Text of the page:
2. Work with the client to determine the scope of the project as soon as possible, including what they are expecting as a final deliverable. Start with identifying the final deliverable so that you know what you are ultimately responsible for, then work backward to plan the activities required to complete your project.
    • Take time and make an effort to define terms when working with the client – this is absolutely essential! Your definition of a “marketing plan” may not be the same as their definition of a “marketing plan”. Be deliberate in talking through what they mean, what they want, what they are looking for. Ask for examples if they have any. The last thing you want to do is to work for 6 months, present your deliverable, and then find out the client was looking for something completely different.
    • Be realistic and upfront with the client about your schedules, capabilities, capacity, etc. They may not have realistic expectations for a student project, or in some cases may underestimate your abilities. Talk through what your team is capable of doing and set proper expectations for what you will deliver.
  3. Create a timeline of activities for the entire project and meet every deadline. Assign tasks and hold each other accountable to ensure that you are progressing towards the final deliverable. If your timeline is too ambitious, or if you start to get behind, that is an indication that your project scope is too large and you need to reduce your activities and/or the planned deliverable. If a change in scope is required, have an open conversation with the client and come to an agreement on a revised deliverable.
  4. Establish a minimum frequency of communications with the client, and use the method that they prefer (phone, skype, email, in-person). Meet those minimum expectations for meeting check-ins, and then use email for questions between official meetings.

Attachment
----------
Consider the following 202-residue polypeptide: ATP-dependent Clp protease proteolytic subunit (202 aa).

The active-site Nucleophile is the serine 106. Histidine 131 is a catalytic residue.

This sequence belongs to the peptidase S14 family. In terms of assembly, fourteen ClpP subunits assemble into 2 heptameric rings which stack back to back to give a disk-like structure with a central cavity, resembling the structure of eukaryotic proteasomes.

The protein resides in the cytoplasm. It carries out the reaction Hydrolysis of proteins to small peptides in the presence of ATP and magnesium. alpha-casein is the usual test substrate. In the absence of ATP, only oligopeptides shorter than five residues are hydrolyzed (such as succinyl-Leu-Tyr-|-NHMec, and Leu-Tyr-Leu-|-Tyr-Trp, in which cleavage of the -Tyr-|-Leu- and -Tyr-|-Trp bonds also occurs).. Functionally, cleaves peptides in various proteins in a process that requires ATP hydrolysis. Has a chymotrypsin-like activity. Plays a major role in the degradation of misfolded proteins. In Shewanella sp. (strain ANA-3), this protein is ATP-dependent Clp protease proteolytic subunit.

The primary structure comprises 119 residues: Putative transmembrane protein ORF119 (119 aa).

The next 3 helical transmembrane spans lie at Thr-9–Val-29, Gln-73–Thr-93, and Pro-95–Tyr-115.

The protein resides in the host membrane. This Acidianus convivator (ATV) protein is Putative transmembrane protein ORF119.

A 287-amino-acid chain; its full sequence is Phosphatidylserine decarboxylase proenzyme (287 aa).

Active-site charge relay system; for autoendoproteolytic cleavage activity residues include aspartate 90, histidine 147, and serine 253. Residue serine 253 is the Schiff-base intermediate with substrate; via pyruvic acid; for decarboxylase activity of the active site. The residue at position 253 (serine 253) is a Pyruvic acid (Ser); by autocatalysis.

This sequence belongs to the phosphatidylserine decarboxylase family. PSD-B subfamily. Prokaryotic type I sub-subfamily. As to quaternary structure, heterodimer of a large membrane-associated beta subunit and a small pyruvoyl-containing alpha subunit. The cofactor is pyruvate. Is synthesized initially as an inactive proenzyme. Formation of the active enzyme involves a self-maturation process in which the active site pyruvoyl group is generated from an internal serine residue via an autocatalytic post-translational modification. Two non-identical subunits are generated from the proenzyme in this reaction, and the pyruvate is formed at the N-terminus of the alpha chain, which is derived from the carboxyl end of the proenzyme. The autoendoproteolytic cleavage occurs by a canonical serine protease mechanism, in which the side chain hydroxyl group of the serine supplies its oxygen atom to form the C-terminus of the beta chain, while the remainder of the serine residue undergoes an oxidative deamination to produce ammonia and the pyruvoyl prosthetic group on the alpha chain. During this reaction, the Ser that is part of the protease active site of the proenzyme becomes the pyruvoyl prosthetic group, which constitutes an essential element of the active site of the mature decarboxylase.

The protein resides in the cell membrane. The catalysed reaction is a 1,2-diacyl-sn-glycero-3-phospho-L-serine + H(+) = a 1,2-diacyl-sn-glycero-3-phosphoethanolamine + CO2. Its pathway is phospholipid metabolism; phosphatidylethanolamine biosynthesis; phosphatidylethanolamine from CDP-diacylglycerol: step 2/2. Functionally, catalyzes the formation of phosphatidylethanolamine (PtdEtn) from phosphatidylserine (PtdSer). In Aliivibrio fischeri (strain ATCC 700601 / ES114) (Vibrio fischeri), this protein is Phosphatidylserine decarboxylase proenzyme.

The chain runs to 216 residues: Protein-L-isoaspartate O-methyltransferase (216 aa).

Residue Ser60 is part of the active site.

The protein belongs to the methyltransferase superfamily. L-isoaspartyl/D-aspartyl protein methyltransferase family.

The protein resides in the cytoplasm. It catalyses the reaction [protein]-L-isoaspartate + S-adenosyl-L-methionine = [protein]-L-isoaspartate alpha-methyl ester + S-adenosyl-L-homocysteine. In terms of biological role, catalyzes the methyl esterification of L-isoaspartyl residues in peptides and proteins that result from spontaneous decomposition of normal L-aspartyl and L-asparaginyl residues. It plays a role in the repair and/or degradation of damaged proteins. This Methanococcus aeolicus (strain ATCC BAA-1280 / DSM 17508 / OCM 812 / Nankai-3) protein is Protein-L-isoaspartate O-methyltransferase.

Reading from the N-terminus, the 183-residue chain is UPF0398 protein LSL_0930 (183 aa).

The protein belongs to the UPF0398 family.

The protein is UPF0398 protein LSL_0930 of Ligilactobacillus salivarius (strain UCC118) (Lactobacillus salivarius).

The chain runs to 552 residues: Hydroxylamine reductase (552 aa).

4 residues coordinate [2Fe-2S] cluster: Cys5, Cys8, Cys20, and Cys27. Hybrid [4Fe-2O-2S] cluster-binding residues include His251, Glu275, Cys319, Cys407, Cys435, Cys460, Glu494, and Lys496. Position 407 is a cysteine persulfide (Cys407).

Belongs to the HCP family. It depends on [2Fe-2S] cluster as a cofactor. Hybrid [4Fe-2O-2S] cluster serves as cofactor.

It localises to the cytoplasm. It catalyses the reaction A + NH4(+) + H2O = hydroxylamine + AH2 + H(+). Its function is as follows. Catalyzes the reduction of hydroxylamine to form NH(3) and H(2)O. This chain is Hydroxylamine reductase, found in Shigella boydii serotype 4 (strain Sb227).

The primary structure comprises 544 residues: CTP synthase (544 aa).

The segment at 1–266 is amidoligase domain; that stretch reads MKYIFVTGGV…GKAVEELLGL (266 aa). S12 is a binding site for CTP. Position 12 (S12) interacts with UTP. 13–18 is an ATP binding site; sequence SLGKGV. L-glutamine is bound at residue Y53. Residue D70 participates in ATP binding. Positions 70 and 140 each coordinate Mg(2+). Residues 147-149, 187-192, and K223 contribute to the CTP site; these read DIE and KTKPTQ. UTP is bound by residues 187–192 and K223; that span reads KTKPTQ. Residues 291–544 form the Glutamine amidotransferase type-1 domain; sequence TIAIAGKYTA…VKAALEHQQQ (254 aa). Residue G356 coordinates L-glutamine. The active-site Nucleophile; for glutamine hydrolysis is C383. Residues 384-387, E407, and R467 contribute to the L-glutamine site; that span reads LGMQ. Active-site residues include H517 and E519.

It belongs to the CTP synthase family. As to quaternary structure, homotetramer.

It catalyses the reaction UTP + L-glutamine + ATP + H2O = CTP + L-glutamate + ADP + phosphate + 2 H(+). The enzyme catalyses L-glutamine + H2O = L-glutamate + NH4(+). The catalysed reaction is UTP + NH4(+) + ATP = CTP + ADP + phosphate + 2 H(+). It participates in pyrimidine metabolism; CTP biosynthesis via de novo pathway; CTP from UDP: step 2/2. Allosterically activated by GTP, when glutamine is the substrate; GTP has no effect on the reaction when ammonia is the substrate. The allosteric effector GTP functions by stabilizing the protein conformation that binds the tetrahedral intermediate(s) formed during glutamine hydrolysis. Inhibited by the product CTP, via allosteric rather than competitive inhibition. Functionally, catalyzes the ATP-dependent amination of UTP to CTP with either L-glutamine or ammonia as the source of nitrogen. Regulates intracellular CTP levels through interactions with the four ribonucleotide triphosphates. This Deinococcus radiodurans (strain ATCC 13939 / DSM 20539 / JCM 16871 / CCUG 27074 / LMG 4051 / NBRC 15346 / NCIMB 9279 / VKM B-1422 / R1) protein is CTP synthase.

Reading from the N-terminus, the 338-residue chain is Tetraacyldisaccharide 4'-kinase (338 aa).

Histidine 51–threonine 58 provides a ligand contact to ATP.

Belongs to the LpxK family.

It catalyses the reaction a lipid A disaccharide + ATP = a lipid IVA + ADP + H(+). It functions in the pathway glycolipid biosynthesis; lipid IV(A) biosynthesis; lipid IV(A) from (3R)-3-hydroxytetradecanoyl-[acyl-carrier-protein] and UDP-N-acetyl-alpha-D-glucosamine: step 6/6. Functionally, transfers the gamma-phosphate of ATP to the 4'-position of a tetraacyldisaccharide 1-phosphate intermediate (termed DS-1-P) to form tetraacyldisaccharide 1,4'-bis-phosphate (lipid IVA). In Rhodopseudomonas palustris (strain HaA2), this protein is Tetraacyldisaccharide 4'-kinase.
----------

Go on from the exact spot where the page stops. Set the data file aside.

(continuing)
• Have the Project Manager be the funnel for all communications and single point of contact for the client. This makes things much easier for them.
    • Keep your mentor informed. Carbon copy the mentor on all emails to the client.
  5. Use your mentor as a resource: bounce ideas; ask questions; have them proof-read surveys, documents, emails, etc; ask for advice on research methods. If you encounter problems with the client, ask for the mentor’s assistance in facilitation and communication.
    • The mentor will not do any of the work for you. However, a short conversation with your mentor may point you in the right direction and make things much easier for you.
    • The mentor may have other resources in their network that can help your team – experts in a certain field, knowledge about research methods, experience with software, industry contacts, etc.
    • Meet with your mentor in person once a month at a minimum, and communicate via their preference (email, text, phone) in between meetings.
  6. Practice your final presentation multiple times at least 1 week before delivering to your client. Practice in front of a group of peers, another ICC group, your mentor, other student groups, a professor, etc. Get a range of feedback about your content, slide design, verbal delivery, etc. Iterate and improve!
  7. Keep a journal of your experience – things that go well, things that don’t go well, improvements made, your contributions to the team, interactions with the client, lessons learned, etc. This will give you excellent material to talk about “real world” consulting experience in future job interviews.